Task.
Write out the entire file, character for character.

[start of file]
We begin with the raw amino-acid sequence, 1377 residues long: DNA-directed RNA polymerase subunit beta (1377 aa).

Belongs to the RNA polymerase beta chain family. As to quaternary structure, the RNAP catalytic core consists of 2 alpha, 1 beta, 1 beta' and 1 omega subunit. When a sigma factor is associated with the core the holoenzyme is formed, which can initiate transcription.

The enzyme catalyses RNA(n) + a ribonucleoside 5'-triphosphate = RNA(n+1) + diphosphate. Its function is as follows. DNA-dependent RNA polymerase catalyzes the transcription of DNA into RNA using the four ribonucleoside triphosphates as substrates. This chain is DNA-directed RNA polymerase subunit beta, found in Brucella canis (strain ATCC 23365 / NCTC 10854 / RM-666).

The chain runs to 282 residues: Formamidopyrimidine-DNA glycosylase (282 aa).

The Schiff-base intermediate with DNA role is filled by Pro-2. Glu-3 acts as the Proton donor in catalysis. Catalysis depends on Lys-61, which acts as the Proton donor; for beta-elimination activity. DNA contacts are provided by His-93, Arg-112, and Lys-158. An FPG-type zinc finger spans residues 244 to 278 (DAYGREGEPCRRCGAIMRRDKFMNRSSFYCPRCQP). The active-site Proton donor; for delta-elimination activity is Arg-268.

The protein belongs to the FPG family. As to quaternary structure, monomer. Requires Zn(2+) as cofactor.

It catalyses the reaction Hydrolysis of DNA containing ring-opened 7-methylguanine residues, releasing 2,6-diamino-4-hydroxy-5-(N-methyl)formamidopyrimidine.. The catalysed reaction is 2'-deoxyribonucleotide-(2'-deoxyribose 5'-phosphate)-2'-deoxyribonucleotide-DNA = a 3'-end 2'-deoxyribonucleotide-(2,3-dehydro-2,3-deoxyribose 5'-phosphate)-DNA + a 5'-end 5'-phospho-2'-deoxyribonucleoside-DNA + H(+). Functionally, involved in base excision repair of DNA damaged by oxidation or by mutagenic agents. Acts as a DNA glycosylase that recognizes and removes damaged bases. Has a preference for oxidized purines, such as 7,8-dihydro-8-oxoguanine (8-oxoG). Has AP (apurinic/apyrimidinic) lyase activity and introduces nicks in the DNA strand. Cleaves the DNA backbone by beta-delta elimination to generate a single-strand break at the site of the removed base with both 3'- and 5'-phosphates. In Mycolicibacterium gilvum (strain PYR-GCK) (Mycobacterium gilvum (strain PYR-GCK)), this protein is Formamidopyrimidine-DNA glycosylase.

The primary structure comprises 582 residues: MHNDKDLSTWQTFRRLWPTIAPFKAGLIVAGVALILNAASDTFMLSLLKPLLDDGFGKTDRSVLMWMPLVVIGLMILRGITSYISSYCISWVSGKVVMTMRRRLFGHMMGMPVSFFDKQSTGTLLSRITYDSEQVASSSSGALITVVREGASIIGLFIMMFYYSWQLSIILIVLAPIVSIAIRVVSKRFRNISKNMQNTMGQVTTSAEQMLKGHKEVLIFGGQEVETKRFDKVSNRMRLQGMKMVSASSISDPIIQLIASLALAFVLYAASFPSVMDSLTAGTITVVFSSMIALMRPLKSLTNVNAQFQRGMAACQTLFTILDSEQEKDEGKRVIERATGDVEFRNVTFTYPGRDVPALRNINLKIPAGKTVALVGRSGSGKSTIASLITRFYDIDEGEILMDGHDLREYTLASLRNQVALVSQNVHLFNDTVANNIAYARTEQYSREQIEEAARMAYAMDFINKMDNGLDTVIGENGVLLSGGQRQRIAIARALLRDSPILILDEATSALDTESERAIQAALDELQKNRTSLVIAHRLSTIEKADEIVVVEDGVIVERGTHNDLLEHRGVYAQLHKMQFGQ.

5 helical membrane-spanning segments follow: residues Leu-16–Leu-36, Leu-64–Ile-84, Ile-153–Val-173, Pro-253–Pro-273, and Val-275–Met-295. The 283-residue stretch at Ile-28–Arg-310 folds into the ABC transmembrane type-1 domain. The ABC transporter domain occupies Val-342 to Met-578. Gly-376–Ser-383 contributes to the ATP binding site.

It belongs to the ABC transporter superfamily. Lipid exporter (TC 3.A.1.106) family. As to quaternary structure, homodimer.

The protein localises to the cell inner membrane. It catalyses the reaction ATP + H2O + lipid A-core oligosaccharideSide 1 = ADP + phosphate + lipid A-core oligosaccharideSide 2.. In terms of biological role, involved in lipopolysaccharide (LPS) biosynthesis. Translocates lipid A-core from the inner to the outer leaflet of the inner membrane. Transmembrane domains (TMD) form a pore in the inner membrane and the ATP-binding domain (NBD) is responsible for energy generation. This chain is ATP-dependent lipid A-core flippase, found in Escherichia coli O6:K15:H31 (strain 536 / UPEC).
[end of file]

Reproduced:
We begin with the raw amino-acid sequence, 1377 residues long: DNA-directed RNA polymerase subunit beta (1377 aa).

Belongs to the RNA polymerase beta chain family. As to quaternary structure, the RNAP catalytic core consists of 2 alpha, 1 beta, 1 beta' and 1 omega subunit. When a sigma factor is associated with the core the holoenzyme is formed, which can initiate transcription.

The enzyme catalyses RNA(n) + a ribonucleoside 5'-triphosphate = RNA(n+1) + diphosphate. Its function is as follows. DNA-dependent RNA polymerase catalyzes the transcription of DNA into RNA using the four ribonucleoside triphosphates as substrates. This chain is DNA-directed RNA polymerase subunit beta, found in Brucella canis (strain ATCC 23365 / NCTC 10854 / RM-666).

The chain runs to 282 residues: Formamidopyrimidine-DNA glycosylase (282 aa).

The Schiff-base intermediate with DNA role is filled by Pro-2. Glu-3 acts as the Proton donor in catalysis. Catalysis depends on Lys-61, which acts as the Proton donor; for beta-elimination activity. DNA contacts are provided by His-93, Arg-112, and Lys-158. An FPG-type zinc finger spans residues 244 to 278 (DAYGREGEPCRRCGAIMRRDKFMNRSSFYCPRCQP). The active-site Proton donor; for delta-elimination activity is Arg-268.

The protein belongs to the FPG family. As to quaternary structure, monomer. Requires Zn(2+) as cofactor.

It catalyses the reaction Hydrolysis of DNA containing ring-opened 7-methylguanine residues, releasing 2,6-diamino-4-hydroxy-5-(N-methyl)formamidopyrimidine.. The catalysed reaction is 2'-deoxyribonucleotide-(2'-deoxyribose 5'-phosphate)-2'-deoxyribonucleotide-DNA = a 3'-end 2'-deoxyribonucleotide-(2,3-dehydro-2,3-deoxyribose 5'-phosphate)-DNA + a 5'-end 5'-phospho-2'-deoxyribonucleoside-DNA + H(+). Functionally, involved in base excision repair of DNA damaged by oxidation or by mutagenic agents. Acts as a DNA glycosylase that recognizes and removes damaged bases. Has a preference for oxidized purines, such as 7,8-dihydro-8-oxoguanine (8-oxoG). Has AP (apurinic/apyrimidinic) lyase activity and introduces nicks in the DNA strand. Cleaves the DNA backbone by beta-delta elimination to generate a single-strand break at the site of the removed base with both 3'- and 5'-phosphates. In Mycolicibacterium gilvum (strain PYR-GCK) (Mycobacterium gilvum (strain PYR-GCK)), this protein is Formamidopyrimidine-DNA glycosylase.

The primary structure comprises 582 residues: MHNDKDLSTWQTFRRLWPTIAPFKAGLIVAGVALILNAASDTFMLSLLKPLLDDGFGKTDRSVLMWMPLVVIGLMILRGITSYISSYCISWVSGKVVMTMRRRLFGHMMGMPVSFFDKQSTGTLLSRITYDSEQVASSSSGALITVVREGASIIGLFIMMFYYSWQLSIILIVLAPIVSIAIRVVSKRFRNISKNMQNTMGQVTTSAEQMLKGHKEVLIFGGQEVETKRFDKVSNRMRLQGMKMVSASSISDPIIQLIASLALAFVLYAASFPSVMDSLTAGTITVVFSSMIALMRPLKSLTNVNAQFQRGMAACQTLFTILDSEQEKDEGKRVIERATGDVEFRNVTFTYPGRDVPALRNINLKIPAGKTVALVGRSGSGKSTIASLITRFYDIDEGEILMDGHDLREYTLASLRNQVALVSQNVHLFNDTVANNIAYARTEQYSREQIEEAARMAYAMDFINKMDNGLDTVIGENGVLLSGGQRQRIAIARALLRDSPILILDEATSALDTESERAIQAALDELQKNRTSLVIAHRLSTIEKADEIVVVEDGVIVERGTHNDLLEHRGVYAQLHKMQFGQ.

5 helical membrane-spanning segments follow: residues Leu-16–Leu-36, Leu-64–Ile-84, Ile-153–Val-173, Pro-253–Pro-273, and Val-275–Met-295. The 283-residue stretch at Ile-28–Arg-310 folds into the ABC transmembrane type-1 domain. The ABC transporter domain occupies Val-342 to Met-578. Gly-376–Ser-383 contributes to the ATP binding site.

It belongs to the ABC transporter superfamily. Lipid exporter (TC 3.A.1.106) family. As to quaternary structure, homodimer.

The protein localises to the cell inner membrane. It catalyses the reaction ATP + H2O + lipid A-core oligosaccharideSide 1 = ADP + phosphate + lipid A-core oligosaccharideSide 2.. In terms of biological role, involved in lipopolysaccharide (LPS) biosynthesis. Translocates lipid A-core from the inner to the outer leaflet of the inner membrane. Transmembrane domains (TMD) form a pore in the inner membrane and the ATP-binding domain (NBD) is responsible for energy generation. This chain is ATP-dependent lipid A-core flippase, found in Escherichia coli O6:K15:H31 (strain 536 / UPEC).